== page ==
Go and look at Ebonyi and see how the state is. Go to Akwa Ibom. But go and look at Aba now, there is no industry in Aba now with an annual turnover of N2 billion because of the consequences of that political misunderstanding, which was taken too far. So, when I came to the House of Assembly, people thought I came with a prepared mindset to fight the speaker. I assessed the young man for two months and I found that most of the things I was told about him were not totally correct. When I got very close to him, thinking on daily basis he will be indoctrinating me against Orji Uzor Kalu, he rather kept lamenting to me in private his regret over that political misunderstanding; how he feels things can be done better.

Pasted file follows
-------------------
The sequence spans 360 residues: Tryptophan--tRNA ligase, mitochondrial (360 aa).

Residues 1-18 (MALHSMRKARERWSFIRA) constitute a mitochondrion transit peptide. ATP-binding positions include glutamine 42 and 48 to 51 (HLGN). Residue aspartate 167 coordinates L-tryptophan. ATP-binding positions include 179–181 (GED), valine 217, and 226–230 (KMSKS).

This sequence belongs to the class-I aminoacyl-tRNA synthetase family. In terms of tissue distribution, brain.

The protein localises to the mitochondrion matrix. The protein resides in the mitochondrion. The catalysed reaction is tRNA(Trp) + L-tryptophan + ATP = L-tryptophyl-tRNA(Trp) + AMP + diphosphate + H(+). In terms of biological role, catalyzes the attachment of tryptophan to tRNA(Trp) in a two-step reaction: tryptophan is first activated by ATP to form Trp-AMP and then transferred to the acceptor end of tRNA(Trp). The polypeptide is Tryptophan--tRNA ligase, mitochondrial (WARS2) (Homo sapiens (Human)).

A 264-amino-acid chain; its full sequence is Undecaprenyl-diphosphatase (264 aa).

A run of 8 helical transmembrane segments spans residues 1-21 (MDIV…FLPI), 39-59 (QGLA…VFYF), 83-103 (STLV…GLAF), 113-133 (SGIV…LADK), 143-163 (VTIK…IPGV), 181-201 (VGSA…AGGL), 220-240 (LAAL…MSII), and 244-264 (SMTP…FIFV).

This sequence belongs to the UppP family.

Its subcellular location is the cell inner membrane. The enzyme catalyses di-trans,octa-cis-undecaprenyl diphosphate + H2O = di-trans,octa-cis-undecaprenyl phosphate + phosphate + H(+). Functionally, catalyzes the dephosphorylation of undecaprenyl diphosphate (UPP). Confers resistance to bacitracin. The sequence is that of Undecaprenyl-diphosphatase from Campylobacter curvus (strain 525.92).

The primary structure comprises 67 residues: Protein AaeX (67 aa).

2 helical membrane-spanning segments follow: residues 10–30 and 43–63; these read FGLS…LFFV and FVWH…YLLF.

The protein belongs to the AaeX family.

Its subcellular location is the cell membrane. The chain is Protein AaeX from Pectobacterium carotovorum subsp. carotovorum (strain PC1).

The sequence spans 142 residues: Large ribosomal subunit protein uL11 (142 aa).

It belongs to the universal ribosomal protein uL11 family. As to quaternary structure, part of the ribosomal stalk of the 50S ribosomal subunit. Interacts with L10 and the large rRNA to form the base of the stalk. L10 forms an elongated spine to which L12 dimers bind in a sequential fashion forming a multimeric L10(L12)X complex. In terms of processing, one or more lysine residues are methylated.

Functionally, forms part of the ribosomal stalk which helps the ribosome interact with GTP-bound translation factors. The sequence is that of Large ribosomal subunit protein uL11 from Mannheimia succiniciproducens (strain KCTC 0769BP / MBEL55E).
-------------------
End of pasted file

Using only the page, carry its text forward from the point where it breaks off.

He never criticised Orji Uzor Kalu before me for one day. Any time we are together, he will tell me how Orji Uzor Kalu took him as a son and how his father took Orji Uzor Kalu’s younger brother, Mascot Uzor Kalu as his son. So, I latched on that opportunity. I started working on his psyche and it was not difficult for me because we were already of the feeling that Orji is like his father who treated him well. Where they differed, it’s only both families that can find a common point to reconcile. All I did was to provide, by the grace of God, through my acceptance of the speaker as the leader of the House without opposing him, to build capacity for the peace process and that was what people saw as the outcome of that visit. That visit was well intended. It was like a reunion of members of the same family.